Advisors Helping Small-Business Clients Apply For Coronavirus Loans

Advisors around the country are helping small-business clients apply for federal stimulus loans to stay afloat as a result of the economic fallout from the coronavirus. But not many are applying for loans for their own firms – yet.

That was the assessment Friday of Geoffrey Brown, CEO of the National Association of Personal Financial Advisors (Napfa), which has 3,800 members, virtually all of whom own or work for small businesses as defined by the Coronavirus Aid, Relief, and Economic Security (CARES) Act. The law, passed last month by Congress and signed by President Trump, is a wide-ranging $2 trillion economic stimulus package that includes aid to small businesses, defined as those with 500 or fewer employees.

Brown said Napfa hasn't done a formal survey of its members. However, it has heard from many of them who say they are working longer hours because of the crisis, in part because they are doing more administrative work with employees tending to their own families and because clients need more advice. He added Napfa members who have small-business clients are primarily helping them apply for loans from the Paycheck Protection Program (PPP) that was established under the CARES Act.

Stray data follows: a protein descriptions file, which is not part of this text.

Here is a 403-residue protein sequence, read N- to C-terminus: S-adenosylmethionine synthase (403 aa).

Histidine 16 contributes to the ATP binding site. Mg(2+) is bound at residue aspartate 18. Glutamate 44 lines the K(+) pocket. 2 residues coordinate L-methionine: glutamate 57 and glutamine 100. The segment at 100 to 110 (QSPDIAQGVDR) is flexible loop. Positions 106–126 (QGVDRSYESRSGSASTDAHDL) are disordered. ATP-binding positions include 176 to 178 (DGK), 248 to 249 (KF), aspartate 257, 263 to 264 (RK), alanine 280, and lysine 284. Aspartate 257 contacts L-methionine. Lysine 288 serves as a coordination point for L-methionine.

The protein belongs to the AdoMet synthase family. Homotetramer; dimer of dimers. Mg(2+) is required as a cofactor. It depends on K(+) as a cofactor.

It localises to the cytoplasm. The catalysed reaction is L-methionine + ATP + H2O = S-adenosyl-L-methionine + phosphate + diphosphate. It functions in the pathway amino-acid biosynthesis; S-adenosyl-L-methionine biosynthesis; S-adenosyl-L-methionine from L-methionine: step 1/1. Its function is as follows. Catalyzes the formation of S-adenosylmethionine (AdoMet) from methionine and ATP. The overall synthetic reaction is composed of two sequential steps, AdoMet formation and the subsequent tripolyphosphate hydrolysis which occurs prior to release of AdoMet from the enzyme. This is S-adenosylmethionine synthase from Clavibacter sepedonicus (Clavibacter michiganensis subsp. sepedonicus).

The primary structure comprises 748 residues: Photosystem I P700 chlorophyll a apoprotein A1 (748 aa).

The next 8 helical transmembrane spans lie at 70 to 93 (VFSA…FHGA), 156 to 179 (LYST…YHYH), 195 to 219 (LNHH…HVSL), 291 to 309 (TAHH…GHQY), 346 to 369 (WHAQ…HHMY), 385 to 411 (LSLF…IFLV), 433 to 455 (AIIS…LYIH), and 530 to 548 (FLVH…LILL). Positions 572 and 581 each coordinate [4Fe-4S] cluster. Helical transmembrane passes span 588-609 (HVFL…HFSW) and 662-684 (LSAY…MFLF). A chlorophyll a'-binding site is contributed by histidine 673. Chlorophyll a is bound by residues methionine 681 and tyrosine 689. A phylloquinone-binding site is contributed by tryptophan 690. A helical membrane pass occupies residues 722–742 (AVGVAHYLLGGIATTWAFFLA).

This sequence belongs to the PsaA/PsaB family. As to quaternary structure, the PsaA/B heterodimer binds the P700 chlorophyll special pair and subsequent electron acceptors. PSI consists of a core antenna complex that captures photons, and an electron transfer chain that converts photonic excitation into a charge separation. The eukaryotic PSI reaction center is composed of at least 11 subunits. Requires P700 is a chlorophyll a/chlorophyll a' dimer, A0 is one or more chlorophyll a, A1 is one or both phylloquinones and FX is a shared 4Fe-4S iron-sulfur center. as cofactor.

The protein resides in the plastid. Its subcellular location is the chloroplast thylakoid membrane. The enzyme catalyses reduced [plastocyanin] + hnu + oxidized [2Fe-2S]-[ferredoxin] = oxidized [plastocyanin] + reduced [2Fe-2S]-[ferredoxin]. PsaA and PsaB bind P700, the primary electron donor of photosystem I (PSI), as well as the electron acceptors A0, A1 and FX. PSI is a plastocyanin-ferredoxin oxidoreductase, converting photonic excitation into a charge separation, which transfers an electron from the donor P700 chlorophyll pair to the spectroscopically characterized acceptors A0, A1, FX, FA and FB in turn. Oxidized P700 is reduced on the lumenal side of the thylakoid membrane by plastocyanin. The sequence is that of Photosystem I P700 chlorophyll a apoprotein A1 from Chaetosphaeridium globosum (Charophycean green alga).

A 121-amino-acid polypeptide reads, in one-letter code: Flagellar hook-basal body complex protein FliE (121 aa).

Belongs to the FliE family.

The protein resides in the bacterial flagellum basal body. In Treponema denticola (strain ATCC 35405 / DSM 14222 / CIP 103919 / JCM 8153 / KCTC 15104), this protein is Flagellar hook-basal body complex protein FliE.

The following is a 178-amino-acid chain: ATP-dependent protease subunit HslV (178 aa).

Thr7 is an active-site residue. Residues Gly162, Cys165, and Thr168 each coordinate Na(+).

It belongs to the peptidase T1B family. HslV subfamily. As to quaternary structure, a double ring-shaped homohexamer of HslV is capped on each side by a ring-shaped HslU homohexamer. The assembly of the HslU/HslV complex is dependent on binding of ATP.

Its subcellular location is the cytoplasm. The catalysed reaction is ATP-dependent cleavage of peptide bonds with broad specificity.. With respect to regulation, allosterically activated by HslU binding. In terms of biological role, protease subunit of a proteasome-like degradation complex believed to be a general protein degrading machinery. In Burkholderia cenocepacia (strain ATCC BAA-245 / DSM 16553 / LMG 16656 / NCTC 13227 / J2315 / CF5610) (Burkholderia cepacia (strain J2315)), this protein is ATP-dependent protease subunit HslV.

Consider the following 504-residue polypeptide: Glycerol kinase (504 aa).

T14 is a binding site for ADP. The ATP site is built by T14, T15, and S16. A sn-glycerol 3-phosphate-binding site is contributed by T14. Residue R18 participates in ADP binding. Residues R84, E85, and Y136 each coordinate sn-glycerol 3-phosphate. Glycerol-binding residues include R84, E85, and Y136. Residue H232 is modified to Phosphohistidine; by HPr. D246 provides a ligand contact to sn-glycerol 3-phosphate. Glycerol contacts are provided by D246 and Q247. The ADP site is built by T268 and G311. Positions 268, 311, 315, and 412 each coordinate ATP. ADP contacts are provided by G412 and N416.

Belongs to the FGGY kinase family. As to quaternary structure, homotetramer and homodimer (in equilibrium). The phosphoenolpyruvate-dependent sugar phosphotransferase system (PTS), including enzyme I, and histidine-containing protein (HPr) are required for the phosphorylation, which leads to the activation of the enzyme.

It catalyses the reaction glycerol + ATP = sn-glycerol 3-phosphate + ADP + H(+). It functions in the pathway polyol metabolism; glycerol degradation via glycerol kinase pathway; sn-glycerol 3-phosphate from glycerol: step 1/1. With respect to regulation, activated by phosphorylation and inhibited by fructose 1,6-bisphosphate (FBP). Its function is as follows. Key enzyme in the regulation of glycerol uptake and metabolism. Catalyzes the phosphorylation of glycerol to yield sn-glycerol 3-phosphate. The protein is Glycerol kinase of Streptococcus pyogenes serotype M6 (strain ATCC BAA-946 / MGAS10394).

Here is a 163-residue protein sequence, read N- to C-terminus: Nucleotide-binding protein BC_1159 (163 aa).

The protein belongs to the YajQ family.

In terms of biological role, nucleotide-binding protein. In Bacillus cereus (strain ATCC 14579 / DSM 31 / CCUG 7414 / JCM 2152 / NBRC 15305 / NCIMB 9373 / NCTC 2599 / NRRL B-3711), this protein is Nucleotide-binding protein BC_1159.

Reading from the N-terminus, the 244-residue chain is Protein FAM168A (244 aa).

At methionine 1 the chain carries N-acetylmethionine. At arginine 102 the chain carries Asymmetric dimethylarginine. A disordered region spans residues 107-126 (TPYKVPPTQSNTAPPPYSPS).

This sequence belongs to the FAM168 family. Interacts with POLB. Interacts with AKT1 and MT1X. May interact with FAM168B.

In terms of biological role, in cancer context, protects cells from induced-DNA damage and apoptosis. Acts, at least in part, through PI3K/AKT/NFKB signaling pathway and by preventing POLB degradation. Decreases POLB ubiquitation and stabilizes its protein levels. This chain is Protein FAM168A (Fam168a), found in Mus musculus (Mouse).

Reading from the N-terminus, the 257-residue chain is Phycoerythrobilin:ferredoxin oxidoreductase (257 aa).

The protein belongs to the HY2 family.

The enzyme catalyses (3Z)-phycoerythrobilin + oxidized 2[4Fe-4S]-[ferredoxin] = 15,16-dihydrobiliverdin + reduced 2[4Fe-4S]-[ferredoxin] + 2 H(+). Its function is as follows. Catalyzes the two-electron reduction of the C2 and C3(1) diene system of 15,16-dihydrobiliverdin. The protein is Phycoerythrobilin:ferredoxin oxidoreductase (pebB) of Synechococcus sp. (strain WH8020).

Eventually, some advisors themselves may need to apply. “I think if this goes on much longer they may take a look at it,” Brown said, adding Napfa will be there to help its advisor members make informed decisions.

Kimberly Foss, president of Empyrion Wealth Management in Roseville, CA, says she's encouraging business owners to apply for PPP loans, even if they think they don't need them. “You should apply anyway because you can always turn down the loan," Foss said. “But there’s only $350 billion and it will go fast. My recommendation is to fill out the applications and get them filed as soon as possible to get in queue.”

A recent survey by WalletHub found 35% of small-business owners said their companies can survive for less than three months under the conditions brought on by the coronavirus crisis.